“But just as among those corny oils there might occur the work of a true artist with a richer play of light and shade, with some original streak of violence or tenderness, so among the corn of primitive and abstract art one may come across a flash of great talent. Only talent interests me in paintings and books. Not general ideas, but the individual contribution.”

“Freedom of speech, freedom of thought, freedom of art. The social or economic structure of the ideal state is of little concern to me.”

“Ladies and gentlemen, the tingle in the spine really tells you what the author felt and wished you to feel.”

“he does not realize that perhaps the reason he does not find general ideas in a particular writer is that the particular ideas of that writer have not yet become general.”

(Life 1964)

“I have never belonged to any political party but have always loathed and despised dictatorships and police states, as well as any sort of oppression. This goes for regimentation of thought, governmental censorship, racial or religious persecution, and all the rest of it. Whether or not my simple credo affects my writing does not interest me.”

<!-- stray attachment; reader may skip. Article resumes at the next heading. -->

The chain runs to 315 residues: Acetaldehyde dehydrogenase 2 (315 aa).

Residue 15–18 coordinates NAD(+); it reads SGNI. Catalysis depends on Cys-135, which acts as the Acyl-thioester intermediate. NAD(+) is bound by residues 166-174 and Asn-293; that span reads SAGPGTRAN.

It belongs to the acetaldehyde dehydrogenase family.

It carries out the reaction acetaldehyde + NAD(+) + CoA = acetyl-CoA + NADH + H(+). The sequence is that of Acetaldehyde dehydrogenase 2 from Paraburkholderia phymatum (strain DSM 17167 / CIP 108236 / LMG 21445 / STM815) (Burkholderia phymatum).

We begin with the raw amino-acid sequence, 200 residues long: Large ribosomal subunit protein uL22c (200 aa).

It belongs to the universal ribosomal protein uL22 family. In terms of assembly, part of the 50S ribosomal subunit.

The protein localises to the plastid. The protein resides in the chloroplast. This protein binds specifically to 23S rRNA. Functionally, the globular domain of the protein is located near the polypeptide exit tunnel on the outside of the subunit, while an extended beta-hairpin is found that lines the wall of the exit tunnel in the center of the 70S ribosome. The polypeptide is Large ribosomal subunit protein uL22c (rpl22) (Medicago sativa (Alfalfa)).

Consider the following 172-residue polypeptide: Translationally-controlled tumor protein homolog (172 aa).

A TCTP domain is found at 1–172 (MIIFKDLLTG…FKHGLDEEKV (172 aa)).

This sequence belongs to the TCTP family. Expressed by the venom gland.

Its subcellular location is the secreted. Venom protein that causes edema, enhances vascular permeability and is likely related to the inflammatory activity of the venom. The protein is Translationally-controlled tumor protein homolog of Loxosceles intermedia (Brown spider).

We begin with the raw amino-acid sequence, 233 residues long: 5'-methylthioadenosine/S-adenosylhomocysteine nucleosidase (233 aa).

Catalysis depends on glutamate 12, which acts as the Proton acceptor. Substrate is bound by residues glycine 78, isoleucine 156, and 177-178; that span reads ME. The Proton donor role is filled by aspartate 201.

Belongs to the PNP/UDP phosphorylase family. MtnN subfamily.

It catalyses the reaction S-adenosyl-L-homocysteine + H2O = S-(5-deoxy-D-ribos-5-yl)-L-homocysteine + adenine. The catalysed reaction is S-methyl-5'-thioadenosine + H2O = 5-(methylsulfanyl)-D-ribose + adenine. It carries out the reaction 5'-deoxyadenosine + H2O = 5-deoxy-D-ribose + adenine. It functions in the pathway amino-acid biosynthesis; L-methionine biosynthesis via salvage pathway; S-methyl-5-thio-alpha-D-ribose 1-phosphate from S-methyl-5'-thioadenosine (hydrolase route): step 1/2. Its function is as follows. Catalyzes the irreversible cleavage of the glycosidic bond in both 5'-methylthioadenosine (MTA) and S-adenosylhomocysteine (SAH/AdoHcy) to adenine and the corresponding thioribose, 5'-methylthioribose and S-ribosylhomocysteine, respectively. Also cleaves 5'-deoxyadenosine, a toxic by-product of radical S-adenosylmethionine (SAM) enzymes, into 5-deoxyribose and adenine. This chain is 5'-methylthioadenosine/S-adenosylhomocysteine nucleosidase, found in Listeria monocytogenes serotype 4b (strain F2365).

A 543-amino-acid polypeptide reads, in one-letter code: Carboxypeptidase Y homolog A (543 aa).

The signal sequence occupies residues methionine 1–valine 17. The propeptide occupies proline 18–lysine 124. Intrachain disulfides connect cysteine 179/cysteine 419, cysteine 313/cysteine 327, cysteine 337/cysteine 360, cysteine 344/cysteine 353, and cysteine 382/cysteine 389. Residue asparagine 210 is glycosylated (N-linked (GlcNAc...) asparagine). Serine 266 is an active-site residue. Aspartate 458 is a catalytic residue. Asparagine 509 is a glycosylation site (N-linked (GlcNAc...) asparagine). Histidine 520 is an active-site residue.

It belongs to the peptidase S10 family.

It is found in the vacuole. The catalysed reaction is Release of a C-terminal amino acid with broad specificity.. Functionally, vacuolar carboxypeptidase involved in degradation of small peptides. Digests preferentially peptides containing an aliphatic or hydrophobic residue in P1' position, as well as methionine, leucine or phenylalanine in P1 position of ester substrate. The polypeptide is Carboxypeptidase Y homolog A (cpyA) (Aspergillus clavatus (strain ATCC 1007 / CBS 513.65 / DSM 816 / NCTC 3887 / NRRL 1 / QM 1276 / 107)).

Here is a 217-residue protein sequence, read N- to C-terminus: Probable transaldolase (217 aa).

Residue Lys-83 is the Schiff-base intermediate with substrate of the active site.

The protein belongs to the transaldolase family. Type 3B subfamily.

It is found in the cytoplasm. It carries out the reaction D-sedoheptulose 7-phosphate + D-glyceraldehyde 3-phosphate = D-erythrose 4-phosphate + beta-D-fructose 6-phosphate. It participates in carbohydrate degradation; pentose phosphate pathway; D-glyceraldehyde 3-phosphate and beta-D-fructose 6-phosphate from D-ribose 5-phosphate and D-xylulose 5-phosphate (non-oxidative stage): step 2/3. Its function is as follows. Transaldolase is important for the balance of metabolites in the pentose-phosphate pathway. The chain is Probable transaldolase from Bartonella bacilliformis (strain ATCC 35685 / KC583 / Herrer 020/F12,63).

“We must also remember—and this is very important—that the only people who flourish under all types of government are the Philistines.”

(TV 13- NY 1965)
“My greatest masterpieces of twentieth century prose are, in this order: Joyce’s Ulysses; Kafka’s Transformation; Biely’s Petersburg; and the first half of Proust’s fairy tale In Search of Lost Time.”

(Wisconsin Studies 1967)

“My feelings towards James are rather complicated. I really dislike him intensely but now and then the figure in the phrase, the turn of the epithet, the screw of an absurd adverb, cause me a kind of electric tingle, as if some current of his was also passing through my own blood.”

“Do you make a clear distinction between satire and parody? I ask this because you have so often said you do not wish to be taken as a “moral satirist,” and yet parody is so central to your vision.